How I managed to tick off half my life’s bucket list, in 1 Project!

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How I managed to tick off half my life’s bucket list, in 1 Project!

Being part of a documentary shoot in Papua New Guinea

Even in my craziest & biggest dreams, I’d have never thought I’d be going to Papua New Guinea to help document mind blowing stories to help remote communities in need.

But last August, I had the amazing opportunity to assist our Creative Director Jacqui Hocking to create documentary style videos & content in the Gulf Province (red dot in the map below). Our aim was to document the positive initiatives of our client benefiting remote communities in the Gulf Province that are only accessible by (looooong hours) of river boat or helicopter.

Documenting stories…

Doing a social project in one of the most untouched and beautiful countries in the world does not happen everyday. That was the second project Gone Adventurin’ was doing in Papua New Guinea. Through the first one — ‘Overcoming The Impossible’, we helped a NGO — YWAM to fundraise AUS6M to replace the boat they were using to deliver medical services in the country.

My job was to manage the logistic & administrative aspects of the project, in short making sure our client was happy. But this time, I was also involved in the creative activities of the project: from assisting the filmmaker; to being involved into the pre-production of the content, and up-skilling in photography.

Generally speaking, our goal is always to inspire people and companies to discover a bigger purpose. For this project, it meant encouraging our client to tackle environmental and social issues through their daily activities & core business. We wanted to learn more about their operations and programmes, as well as the impact they were having on the local communities.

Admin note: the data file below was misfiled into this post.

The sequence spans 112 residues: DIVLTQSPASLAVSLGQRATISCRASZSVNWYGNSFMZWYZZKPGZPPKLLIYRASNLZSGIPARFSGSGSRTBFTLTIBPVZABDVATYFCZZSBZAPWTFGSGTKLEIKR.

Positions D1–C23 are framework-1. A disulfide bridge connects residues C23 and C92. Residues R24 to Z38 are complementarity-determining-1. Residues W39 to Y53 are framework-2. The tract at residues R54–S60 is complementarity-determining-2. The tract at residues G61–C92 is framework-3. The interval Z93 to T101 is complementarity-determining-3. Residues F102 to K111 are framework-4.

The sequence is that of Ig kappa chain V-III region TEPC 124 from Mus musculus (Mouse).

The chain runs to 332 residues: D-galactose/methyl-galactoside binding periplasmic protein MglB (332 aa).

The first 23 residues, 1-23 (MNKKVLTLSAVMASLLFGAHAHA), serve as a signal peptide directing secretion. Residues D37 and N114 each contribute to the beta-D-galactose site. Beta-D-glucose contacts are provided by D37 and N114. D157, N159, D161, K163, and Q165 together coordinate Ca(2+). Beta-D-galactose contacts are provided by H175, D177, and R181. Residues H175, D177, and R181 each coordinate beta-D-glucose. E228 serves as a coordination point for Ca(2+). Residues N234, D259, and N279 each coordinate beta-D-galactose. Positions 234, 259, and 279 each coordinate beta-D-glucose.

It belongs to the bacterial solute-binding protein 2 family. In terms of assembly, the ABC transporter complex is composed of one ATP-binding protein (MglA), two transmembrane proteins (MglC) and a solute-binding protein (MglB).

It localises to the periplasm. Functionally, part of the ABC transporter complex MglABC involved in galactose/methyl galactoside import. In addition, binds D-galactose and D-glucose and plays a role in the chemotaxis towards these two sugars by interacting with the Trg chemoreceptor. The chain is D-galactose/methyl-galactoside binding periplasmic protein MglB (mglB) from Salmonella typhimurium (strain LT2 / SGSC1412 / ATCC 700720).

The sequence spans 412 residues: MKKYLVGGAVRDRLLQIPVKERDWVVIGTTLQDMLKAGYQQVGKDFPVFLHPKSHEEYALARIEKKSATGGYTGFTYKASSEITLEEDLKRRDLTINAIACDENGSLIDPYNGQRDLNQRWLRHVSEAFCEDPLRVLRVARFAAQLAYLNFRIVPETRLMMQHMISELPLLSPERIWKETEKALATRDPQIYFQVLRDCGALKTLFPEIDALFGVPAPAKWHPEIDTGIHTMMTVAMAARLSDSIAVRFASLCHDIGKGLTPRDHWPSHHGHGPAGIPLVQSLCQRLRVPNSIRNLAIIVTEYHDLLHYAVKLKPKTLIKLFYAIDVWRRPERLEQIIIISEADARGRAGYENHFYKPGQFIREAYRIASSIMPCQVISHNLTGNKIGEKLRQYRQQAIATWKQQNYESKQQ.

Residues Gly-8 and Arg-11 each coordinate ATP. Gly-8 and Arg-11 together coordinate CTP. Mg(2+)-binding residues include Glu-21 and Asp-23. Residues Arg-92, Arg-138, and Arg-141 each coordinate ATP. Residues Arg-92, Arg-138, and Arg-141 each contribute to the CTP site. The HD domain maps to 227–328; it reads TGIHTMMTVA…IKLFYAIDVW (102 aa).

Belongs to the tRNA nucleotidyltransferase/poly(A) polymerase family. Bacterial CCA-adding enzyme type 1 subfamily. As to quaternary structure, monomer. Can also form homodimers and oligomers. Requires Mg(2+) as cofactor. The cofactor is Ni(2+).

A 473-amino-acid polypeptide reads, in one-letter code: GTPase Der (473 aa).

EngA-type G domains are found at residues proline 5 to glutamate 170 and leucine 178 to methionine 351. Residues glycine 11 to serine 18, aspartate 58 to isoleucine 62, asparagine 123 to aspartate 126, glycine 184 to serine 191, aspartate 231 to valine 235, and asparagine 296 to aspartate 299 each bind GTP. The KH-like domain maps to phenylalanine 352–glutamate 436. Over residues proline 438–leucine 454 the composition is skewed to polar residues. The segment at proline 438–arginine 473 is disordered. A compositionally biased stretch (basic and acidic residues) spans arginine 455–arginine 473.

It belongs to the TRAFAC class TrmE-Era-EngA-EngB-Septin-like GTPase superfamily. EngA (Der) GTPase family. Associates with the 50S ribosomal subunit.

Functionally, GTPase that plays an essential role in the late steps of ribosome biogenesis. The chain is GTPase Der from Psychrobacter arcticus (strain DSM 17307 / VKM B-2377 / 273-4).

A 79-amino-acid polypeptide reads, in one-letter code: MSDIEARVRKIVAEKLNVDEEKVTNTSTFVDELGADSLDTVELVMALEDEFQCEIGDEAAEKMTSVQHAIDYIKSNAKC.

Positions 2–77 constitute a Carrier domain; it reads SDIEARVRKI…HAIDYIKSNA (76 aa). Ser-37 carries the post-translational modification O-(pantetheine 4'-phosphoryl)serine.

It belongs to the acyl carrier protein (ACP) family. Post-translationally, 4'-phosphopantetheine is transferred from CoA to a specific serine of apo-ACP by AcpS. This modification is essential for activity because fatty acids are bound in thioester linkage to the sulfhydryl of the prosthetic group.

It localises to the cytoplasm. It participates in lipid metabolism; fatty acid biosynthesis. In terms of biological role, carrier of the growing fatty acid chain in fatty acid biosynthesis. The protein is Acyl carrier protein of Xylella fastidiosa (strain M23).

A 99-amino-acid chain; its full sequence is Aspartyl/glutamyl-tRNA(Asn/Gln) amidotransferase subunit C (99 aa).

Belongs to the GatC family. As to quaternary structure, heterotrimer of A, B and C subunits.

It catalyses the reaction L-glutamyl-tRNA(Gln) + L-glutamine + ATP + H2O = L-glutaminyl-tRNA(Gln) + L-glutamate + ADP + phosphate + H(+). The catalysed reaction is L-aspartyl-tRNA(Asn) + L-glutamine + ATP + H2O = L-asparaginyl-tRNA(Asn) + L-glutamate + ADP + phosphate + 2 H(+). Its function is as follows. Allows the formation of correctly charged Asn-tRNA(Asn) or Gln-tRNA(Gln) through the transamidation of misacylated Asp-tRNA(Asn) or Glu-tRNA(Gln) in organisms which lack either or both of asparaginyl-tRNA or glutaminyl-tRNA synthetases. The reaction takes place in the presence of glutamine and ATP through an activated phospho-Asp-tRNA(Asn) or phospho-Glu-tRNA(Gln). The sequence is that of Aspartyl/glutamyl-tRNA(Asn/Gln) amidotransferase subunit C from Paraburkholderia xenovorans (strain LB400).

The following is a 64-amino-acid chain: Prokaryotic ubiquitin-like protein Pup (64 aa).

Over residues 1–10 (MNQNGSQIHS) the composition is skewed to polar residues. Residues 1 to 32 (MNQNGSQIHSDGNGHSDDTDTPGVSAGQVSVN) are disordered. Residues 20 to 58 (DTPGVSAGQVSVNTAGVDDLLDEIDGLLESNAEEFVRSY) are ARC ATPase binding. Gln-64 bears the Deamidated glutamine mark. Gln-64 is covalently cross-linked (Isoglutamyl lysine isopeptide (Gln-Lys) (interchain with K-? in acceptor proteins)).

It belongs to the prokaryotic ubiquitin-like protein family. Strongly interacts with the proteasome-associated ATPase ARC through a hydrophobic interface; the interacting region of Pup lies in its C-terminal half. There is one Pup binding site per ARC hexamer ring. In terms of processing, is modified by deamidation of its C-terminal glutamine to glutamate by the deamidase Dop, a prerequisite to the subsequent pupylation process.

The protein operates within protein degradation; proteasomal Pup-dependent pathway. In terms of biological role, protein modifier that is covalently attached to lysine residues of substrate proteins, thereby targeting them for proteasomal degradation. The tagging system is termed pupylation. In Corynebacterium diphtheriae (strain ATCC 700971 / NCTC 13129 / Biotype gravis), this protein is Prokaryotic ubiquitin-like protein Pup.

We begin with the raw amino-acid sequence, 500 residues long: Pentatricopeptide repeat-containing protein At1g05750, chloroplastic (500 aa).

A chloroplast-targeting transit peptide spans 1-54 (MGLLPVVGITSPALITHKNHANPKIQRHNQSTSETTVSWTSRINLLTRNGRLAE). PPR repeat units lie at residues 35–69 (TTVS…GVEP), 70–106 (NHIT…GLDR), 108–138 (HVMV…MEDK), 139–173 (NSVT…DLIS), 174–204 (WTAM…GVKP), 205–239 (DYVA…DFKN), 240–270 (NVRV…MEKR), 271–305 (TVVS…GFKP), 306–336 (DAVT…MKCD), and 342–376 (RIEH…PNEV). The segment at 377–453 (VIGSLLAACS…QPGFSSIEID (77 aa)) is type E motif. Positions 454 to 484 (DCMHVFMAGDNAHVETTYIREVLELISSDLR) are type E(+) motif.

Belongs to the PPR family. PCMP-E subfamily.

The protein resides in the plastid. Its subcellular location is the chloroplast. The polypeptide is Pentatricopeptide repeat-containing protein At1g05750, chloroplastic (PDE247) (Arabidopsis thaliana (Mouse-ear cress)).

Through authentic storytelling and eye-opening adventures, we hope to encourage all companies that are doing business in PNG to be mindful of their impact harnessing the pristine & fragile resources of the country, and to give back to the society and the environment.

…In one of the most untouched countries!

Papua New Guinea is one of the most ethnically diverse countries in the world, with hundreds of ethnic groups living within its borders. More than 800 languages are spoken across the country, thanks to a diverse indigenous population. They represent 12% of the total languages existing on this planet!

Not only the culture is diverse, but the environment too, is rich in biodiversity! The scenery blew us away during the entire trip. The country is part of a marine area called ‘Coral Triangle’ that “nurtures six of the world’s seven marine turtle species, more than 2000 species of reef fish and nearly 600 different species of reef-building corals alone.”

Credit Photos: David Doubilet, Kimbe Bay, Coral reefs, National Geographic

The country is also very rich in natural resources. Exports earnings from oil; gas; copper; and gold account for 72% of the country’s GDP. Also, palm oil has grown steadily, followed by coffee, cocoa, and coconut oil. The country also relies on tuna exportation. In 2008­-09 during financial crisis, contrary to the rest of the world, the country saw its economy growing thanks to large investment for exploration, production and exportation of petrol.

How can we find a way to ensure all this development is sustainable, not just for our generation, but for the next generations to come?

Papua New Guinea is one of the many developing nations in the world right now seeking solutions to ensure livelihood development & opportunity, without the expense of their natural environment.

Sadly too, as the economy grows, the social gap widens. Papua New Guinea is suffering from serious healthcare problems, due to it’s rugged landscape and lack of medical access: